Words: Joe Staples | Photography: Brian Vernor | Date:
Film: Droptree Productions
How you ride is who you are.
As we climbed, two-up on a 13mile climb somewhere outside of Santa Rosa, Scott Nicol, founder of Ibis Cycles, turned to me and asked “You guys aren’t just going to ask Andy about the Gavia are you?”
Scott was referring to the conversation we were going to have at his house that evening with Andy Hampsten, after we got this pesky 8-hour ride out of the way.
In a defensive, gut response, and not wanting to appear superficial or flippant I responded in a totally flippant and superficial way.
“Nope. We weren’t even going to mention it.”
For the rest of the ride, I tried to justify the situation I had got all of us into. I tried to think what I was going to say to the other guys as some sort of reasoning.
This is how my thinking went….
Does what someone do as a job make them what they are? Does some action, some thing they have done define who they are? Is being an electrician, or a doctor or teacher or a bike racer as important as being a parent or simply an interesting person?
If someone asked,“what do you do?” what would you respond?
And then I argued this, again, with myself.
If people want to hear about the Giro or the Gavia, they can do what we all do, google it.
This made me think about Andy differently, what could we learn without asking him questions? What can you tell about someone just by being around them, by riding with them?
Here are some things I learnt.
Andy Hampsten will point out pot-holes and cattle grids. He will ride next to you, with his bars a perfect hand span away from yours and never try to smash you. He will descend smoother and safer and faster then you can imagine. If some food pops out of your pocket and you don’t realize, he will stop and pick it up and ride back to you and quietly hand it back without a fuss. He will smile a lot.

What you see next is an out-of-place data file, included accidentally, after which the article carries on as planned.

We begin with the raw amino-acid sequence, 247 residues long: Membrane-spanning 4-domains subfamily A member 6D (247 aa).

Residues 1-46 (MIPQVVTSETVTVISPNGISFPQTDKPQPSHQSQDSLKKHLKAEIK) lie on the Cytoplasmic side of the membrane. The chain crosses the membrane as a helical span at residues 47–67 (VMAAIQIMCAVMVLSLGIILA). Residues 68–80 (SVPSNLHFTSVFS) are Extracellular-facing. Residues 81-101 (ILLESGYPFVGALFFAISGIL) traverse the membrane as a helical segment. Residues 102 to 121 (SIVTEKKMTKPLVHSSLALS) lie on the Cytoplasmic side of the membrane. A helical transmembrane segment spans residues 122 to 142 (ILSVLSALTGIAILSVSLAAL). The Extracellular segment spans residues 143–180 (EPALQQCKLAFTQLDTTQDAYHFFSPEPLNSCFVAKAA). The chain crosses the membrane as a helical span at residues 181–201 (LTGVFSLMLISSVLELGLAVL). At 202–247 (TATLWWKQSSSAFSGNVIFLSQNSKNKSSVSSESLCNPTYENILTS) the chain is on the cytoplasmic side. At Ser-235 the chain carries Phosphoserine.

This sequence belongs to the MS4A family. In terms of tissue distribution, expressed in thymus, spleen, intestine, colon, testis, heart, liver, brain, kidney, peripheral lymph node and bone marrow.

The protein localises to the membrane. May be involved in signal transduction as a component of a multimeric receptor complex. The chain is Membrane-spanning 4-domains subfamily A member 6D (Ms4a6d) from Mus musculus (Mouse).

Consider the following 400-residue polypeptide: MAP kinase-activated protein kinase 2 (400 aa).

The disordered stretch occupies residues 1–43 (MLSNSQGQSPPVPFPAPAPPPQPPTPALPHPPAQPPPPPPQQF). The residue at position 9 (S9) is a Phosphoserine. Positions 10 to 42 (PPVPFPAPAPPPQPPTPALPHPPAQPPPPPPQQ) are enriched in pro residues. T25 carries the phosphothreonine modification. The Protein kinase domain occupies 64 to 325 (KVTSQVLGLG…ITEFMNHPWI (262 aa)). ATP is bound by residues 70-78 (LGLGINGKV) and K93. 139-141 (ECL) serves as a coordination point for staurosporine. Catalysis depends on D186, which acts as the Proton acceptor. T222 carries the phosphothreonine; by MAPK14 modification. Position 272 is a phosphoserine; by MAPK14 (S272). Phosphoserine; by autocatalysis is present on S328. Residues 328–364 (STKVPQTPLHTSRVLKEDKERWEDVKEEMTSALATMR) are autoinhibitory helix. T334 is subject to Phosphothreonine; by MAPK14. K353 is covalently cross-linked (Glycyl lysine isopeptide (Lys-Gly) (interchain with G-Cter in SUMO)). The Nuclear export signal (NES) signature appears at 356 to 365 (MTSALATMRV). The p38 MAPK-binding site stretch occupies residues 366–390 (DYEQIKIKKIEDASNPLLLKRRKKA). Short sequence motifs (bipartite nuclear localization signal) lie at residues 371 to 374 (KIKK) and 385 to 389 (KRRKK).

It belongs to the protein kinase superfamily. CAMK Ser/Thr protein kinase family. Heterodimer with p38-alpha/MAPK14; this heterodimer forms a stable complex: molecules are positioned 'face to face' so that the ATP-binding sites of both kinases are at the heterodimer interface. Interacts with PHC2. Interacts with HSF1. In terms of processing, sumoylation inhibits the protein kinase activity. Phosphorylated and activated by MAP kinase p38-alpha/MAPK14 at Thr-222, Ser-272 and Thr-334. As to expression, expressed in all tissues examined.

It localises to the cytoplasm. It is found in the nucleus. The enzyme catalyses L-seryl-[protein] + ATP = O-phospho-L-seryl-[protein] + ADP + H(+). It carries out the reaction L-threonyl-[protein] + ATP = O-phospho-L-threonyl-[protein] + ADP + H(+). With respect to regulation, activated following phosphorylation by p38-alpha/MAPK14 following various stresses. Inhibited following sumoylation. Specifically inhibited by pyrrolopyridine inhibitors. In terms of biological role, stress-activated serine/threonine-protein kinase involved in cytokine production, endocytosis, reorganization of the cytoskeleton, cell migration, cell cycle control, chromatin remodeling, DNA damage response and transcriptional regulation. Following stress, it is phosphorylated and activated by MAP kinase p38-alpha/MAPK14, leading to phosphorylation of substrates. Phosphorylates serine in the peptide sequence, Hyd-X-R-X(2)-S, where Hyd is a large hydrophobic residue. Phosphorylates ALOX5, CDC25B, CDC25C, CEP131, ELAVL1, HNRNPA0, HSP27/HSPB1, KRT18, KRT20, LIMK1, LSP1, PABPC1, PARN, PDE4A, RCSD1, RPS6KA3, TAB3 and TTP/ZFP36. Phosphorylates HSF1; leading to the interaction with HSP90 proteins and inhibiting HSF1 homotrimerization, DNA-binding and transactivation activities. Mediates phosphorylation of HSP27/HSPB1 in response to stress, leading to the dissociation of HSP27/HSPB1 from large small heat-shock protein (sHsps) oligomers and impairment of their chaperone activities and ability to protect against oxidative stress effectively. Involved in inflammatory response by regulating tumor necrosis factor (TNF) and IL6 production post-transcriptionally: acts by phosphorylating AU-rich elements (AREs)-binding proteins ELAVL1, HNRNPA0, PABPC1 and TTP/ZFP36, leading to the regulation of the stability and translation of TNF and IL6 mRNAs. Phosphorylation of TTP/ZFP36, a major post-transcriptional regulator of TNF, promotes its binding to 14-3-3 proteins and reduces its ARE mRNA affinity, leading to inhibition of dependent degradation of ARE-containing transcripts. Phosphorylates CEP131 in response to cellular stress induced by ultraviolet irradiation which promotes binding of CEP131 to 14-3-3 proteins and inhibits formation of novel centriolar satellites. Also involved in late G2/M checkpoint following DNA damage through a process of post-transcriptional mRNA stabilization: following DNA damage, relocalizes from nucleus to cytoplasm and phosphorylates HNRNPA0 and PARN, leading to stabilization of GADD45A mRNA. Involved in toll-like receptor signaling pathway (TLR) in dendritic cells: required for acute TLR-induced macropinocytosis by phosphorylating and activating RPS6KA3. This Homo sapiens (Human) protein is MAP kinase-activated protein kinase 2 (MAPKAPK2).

Here are some things he won’t do. Complain, moan, talk about himself or drop famous names.
This thinking made me far more comfortable about not mentioning the Gavia that evening. What now seemed more important were the intricacies, the finer brush strokes. There is clearly more to Andy Hampsten than what he has previously done.
On this inspiring evening Andy talked about getting his start in bike racing in England — Ben Lieberson says we Brits can now claim him as our own — about riding a century just to taste a single piece of cheese and about his utter admiration of Columbian bike racers (one of whom attacked on a 15mile climb with flat pedals!!).
We met some of his family and friends and tasted olive oil from his farm in Italy.
Then, when we left and headed back to town to the apartments that Andy and Scott had lent us. All we could talk about was how privileged we were to ride with Andy Hampsten, the person, and his amazing friends.
This day we learned many things, one being that if you have the chance to meet someone you have looked up to, take that time to fill in the gaps between the things you already know.
Andy Hampsten was one of the greatest bike racers. But, as we found out, he was and always will been an amazing, fascinating, and compassionate person.
Thank you Andy, Scott and your families and friends. We had an amazing time.